As a youngster, he survived the atrocities committed by Atletico Madrid, as well as the vigour of Old Firm encounters of the era, before heading south to even greater success in spite of the attentions of the likes of Ron ‘Chopper’ Harris and Norman ‘bites yer legs’ Hunter.

Throughout all of that Kenny Dalglish’s robustness was almost as admired as his skill, as he compiled what remains a Scotland record of 102 caps, while also making more than 300 appearances for both Celtic and Liverpool.

Against that background, his explanation of rugby’s lack of appeal when he was a youngster could be considered all the more graceful as he claimed: “It was too physical for me. We used to come off the pitch when we were at school and we would be dirty and a bit sore, but we would not be cut… well, not often.”

Somehow, the notion that the man Liverpool’s Kop call “King Kenny” was not tough enough to play any sport does not quite ring true, whereas what he may have been too diplomatic to say while helping promote the Pro14 final at Celtic Park, was that there was little opportunity for a lad born in Dalmarnock to play rugby in his formative years.


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Partly thanks to daughter Lynsey’s marriage to former Wales stand off Nicky Robinson, Dalglish has got to know his history in terms of the oval ball game in more recent years, gleefully boasting about getting a rugby question right on ‘Question of Sport’, while recalling a visit to Firhill to watch Glasgow beat Robinson’s Gloucester in a Heineken Cup tie a decade or so ago.

To this day, though, rugby essentially remains an alien game in the part of the world that will play host to this weekend’s Pro14 final, but still has no senior rugby club and it is not only in the east end of Glasgow that the opportunity for other sports is clear and not least rugby, however.

While, in other parts of the world, rugby has emulated and even replaced boxing in offering youngsters a way out of tough environments, Scotland’s failure to engage with such communities is reflected in the World Cup training squad that was announced last week. Outwith the sport’s traditional sources of talent – private schools, the Borders and a now disturbing reliance on talent imported after being developed elsewhere – there are five players in that squad who are products of Scottish state schools, less than a quarter of the number of imports.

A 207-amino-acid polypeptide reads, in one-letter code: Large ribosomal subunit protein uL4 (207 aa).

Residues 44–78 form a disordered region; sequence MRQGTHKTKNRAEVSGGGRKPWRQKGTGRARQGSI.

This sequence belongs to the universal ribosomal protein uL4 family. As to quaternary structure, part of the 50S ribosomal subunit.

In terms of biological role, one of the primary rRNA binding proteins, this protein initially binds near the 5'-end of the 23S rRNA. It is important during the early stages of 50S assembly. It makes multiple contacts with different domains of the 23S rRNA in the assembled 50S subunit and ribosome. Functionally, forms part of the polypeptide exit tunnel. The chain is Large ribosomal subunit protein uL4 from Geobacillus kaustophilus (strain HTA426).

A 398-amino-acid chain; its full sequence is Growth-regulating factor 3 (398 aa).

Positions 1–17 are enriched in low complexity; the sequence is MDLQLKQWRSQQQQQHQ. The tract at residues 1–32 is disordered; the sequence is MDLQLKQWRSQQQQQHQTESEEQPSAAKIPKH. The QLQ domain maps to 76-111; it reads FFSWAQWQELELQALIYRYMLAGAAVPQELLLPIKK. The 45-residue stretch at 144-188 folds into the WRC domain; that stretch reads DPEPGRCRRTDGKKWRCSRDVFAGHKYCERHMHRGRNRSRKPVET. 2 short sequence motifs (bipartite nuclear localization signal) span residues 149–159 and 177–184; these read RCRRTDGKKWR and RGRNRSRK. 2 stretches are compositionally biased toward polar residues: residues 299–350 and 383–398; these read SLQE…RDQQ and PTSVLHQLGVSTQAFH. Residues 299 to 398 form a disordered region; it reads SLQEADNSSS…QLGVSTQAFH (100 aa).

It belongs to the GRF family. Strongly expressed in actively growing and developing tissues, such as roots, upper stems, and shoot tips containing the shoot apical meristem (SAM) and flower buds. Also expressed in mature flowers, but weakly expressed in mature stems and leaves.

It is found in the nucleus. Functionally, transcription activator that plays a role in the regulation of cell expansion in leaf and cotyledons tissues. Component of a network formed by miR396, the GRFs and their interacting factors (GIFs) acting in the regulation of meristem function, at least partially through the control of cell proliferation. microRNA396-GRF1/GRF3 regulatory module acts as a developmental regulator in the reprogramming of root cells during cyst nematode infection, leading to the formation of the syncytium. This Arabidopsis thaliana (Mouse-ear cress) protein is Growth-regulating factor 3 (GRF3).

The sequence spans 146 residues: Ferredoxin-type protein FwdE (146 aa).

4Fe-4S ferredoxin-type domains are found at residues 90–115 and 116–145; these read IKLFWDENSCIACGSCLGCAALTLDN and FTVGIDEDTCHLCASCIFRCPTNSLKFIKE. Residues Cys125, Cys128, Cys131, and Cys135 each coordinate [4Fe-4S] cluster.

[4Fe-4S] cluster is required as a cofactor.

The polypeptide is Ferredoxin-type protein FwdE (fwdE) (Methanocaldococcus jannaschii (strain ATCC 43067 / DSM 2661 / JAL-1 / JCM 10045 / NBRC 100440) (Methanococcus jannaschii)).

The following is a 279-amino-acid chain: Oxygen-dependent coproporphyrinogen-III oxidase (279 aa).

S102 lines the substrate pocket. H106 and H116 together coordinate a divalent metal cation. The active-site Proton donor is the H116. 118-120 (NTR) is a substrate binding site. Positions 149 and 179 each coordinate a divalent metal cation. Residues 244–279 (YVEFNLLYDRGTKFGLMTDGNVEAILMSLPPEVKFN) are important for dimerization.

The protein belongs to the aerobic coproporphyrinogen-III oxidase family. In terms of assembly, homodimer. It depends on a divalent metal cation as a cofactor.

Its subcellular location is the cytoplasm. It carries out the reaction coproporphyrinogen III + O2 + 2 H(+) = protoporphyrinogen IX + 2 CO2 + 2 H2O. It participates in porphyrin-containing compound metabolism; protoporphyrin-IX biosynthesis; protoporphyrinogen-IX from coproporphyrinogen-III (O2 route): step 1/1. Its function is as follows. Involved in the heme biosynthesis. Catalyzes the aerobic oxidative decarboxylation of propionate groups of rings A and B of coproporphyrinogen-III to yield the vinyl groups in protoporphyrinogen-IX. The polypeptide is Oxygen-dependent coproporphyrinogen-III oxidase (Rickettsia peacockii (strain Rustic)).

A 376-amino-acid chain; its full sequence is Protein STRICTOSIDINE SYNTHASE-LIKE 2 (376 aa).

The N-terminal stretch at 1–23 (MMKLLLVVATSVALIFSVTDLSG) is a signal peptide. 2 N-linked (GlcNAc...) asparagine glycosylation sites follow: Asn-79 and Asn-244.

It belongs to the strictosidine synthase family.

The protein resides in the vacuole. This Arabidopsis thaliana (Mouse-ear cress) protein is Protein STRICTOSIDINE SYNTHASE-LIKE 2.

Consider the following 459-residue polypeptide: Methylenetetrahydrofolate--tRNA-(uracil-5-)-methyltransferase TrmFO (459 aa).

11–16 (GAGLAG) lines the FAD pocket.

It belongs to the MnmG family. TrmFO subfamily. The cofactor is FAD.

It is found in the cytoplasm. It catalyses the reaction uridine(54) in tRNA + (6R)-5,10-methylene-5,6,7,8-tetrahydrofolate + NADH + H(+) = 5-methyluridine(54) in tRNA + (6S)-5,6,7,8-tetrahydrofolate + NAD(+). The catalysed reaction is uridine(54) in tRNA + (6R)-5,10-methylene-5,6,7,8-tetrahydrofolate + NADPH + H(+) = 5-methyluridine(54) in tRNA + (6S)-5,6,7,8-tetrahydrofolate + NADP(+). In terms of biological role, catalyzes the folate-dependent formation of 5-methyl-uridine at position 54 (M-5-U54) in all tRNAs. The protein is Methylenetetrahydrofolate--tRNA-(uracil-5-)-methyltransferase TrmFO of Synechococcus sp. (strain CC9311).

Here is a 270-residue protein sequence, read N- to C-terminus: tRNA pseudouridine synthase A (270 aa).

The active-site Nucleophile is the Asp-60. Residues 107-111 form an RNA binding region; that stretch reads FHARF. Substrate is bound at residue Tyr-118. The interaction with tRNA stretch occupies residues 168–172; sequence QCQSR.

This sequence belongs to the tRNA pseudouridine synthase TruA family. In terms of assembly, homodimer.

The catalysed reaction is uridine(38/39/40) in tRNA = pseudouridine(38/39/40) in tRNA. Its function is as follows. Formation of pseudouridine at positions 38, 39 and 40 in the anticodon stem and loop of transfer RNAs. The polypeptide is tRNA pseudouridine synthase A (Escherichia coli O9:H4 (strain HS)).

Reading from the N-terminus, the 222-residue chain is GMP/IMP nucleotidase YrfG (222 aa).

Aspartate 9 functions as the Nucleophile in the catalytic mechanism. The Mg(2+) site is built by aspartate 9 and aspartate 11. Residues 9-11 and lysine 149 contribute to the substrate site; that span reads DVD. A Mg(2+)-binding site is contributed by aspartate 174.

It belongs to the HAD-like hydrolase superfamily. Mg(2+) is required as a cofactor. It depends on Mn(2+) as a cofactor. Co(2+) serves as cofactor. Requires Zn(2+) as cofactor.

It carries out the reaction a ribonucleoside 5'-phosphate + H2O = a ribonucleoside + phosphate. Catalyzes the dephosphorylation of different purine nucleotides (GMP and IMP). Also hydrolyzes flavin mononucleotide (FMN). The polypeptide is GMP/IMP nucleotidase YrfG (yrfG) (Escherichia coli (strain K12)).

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Quarter of a century after the sport turned professional, it is difficult not to see that as a powerful indicator of where funds are being directed, given that it has long been recognised in other professional sports, that it is much easier, albeit less satisfying, to buy in ready made talent than to develop it from scratch.

While this weekend represents a major promotional opportunity for rugby, then, Kenny Dalglish was shrewd in warning the sport that its supporters should not rely on the facility to do the work for them.

“They will make the experience for themselves,” he told us. “If they want to watch a few videos, I’m sure they can learn from the Celtic fans. It is a great facility. Ibrox is a great facility as well, Hampden too with the hospitality that they have there, people can jog along. It is a great atmosphere, to go and play at Celtic Park with so much history, tradition and success there. It makes you feel you want to join it. A good incentive for them.”

Whether enough noise can be made to awaken the interest of locals this time may, however, be another matter.